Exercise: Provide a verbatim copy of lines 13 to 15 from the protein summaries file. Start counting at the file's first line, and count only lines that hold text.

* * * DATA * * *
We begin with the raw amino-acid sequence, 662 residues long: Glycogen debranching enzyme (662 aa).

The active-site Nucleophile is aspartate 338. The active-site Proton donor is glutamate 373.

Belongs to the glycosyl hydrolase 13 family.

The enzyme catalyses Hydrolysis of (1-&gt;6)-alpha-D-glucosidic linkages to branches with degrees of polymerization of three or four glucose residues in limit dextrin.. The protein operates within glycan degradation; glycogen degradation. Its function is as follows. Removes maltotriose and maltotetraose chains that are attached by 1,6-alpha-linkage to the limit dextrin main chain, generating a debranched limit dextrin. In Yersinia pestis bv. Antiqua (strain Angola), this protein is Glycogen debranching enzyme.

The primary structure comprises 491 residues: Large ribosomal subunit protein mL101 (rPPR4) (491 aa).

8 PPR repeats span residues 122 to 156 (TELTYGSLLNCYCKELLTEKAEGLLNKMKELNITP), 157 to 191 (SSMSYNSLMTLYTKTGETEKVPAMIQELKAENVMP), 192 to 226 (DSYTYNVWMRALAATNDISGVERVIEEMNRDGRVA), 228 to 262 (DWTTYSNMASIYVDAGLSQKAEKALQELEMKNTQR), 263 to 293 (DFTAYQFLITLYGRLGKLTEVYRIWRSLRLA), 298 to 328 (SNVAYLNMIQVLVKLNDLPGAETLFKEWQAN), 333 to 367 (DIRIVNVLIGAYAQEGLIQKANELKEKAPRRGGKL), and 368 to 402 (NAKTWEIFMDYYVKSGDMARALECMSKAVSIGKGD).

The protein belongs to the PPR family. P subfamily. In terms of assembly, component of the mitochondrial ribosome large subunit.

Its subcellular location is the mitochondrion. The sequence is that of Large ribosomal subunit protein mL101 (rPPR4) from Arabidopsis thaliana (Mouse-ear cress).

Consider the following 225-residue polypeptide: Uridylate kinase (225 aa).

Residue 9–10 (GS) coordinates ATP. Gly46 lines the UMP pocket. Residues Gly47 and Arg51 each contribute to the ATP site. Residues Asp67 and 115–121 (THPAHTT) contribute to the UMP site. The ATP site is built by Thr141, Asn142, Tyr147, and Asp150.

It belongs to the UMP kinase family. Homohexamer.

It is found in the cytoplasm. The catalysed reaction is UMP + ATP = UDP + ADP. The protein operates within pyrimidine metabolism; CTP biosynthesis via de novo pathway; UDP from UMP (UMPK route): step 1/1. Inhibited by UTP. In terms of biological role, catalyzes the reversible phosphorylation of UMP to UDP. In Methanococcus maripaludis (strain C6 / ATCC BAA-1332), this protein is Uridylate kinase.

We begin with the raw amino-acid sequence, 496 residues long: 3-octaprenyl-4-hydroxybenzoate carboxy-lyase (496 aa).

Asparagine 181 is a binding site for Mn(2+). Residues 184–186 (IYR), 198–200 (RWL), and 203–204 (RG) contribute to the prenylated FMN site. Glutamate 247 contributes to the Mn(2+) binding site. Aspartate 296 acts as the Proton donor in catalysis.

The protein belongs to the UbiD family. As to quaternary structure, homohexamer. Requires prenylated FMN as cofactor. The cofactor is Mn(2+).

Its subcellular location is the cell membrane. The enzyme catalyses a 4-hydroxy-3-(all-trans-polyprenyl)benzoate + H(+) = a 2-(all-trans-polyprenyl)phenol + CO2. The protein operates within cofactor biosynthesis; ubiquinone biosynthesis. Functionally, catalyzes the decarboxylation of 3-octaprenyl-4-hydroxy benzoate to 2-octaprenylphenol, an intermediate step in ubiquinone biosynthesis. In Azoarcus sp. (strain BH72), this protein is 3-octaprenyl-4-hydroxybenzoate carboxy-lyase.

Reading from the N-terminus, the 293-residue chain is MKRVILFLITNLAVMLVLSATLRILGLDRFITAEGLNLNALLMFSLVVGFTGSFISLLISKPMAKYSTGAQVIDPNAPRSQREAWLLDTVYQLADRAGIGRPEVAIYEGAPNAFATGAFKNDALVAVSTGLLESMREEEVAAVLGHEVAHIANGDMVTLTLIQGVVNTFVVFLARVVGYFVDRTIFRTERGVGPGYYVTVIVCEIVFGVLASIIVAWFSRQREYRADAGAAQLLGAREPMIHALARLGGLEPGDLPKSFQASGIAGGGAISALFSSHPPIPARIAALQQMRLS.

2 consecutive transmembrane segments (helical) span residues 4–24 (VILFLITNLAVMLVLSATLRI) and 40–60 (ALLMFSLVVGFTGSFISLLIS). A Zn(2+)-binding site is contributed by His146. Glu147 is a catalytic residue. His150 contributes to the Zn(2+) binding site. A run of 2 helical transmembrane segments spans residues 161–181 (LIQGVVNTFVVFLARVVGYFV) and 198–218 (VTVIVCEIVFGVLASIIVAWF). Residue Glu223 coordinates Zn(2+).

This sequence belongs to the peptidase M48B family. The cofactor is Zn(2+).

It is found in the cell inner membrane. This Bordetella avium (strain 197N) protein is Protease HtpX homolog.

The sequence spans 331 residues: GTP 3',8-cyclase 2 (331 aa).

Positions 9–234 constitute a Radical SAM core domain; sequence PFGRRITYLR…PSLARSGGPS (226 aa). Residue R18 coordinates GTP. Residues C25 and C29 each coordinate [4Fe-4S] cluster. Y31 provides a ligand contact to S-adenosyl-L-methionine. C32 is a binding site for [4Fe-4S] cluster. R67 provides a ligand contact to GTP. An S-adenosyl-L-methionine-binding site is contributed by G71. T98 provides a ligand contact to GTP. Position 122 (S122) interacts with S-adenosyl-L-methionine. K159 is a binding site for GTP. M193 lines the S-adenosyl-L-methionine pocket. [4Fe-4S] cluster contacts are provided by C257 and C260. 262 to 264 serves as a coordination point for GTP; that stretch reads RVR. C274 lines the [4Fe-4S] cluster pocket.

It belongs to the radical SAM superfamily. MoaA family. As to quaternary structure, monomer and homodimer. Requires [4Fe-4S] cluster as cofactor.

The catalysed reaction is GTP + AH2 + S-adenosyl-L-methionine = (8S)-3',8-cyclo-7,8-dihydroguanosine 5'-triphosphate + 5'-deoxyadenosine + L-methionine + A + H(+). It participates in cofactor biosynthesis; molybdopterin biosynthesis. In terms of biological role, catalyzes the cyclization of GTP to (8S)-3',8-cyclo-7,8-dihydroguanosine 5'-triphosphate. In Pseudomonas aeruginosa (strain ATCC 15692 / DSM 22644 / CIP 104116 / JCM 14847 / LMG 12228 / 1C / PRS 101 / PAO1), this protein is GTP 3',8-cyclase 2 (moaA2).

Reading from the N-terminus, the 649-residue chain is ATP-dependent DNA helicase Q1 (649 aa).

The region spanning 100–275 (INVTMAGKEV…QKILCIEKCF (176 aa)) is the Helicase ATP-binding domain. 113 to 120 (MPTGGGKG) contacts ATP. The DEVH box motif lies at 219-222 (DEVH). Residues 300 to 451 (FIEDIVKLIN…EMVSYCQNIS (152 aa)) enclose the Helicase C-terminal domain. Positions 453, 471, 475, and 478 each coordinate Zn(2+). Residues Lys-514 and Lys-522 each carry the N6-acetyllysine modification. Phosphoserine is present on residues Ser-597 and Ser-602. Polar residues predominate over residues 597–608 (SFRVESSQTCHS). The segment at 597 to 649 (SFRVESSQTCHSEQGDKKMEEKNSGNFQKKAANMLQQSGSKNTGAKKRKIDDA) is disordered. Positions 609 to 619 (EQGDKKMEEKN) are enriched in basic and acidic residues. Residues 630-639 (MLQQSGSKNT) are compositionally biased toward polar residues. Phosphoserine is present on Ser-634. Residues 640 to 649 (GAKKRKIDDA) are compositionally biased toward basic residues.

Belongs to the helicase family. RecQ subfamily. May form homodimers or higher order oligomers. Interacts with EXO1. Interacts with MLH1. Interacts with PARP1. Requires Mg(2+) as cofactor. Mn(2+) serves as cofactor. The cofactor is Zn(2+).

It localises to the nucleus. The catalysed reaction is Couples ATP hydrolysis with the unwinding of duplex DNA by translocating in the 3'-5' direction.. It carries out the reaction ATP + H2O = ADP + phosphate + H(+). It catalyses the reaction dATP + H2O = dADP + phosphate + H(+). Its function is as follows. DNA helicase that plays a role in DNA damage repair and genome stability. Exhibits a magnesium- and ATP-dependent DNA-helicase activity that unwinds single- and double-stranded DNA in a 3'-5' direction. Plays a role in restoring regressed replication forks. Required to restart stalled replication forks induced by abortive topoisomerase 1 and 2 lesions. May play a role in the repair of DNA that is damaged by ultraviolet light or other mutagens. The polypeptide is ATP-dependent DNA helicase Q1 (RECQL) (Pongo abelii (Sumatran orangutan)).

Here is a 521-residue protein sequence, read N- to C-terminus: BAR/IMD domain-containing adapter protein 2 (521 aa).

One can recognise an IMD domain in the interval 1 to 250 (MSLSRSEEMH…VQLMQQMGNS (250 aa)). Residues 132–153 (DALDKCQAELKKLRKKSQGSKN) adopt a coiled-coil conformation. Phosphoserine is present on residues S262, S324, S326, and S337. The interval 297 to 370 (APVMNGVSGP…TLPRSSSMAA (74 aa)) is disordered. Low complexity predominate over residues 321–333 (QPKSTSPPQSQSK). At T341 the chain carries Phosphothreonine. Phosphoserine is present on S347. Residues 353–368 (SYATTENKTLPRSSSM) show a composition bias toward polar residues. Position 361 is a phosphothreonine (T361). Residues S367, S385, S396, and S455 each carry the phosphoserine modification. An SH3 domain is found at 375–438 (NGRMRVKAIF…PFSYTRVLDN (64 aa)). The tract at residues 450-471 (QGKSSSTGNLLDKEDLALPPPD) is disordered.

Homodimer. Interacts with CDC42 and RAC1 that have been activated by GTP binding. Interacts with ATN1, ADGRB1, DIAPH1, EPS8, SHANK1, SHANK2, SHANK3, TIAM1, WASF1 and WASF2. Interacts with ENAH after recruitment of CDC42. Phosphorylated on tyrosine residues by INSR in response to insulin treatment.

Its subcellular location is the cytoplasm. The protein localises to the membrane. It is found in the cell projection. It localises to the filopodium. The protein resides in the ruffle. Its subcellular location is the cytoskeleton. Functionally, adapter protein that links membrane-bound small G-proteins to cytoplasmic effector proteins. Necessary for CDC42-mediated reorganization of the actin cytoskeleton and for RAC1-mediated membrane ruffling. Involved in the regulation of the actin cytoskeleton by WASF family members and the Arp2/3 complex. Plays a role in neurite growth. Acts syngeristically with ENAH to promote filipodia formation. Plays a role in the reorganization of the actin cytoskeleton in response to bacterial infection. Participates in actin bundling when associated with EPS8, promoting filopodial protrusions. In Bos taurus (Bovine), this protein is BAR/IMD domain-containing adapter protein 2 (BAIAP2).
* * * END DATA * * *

We begin with the raw amino-acid sequence, 496 residues long: 3-octaprenyl-4-hydroxybenzoate carboxy-lyase (496 aa).

Asparagine 181 is a binding site for Mn(2+). Residues 184–186 (IYR), 198–200 (RWL), and 203–204 (RG) contribute to the prenylated FMN site. Glutamate 247 contributes to the Mn(2+) binding site. Aspartate 296 acts as the Proton donor in catalysis.

The protein belongs to the UbiD family. As to quaternary structure, homohexamer. Requires prenylated FMN as cofactor. The cofactor is Mn(2+).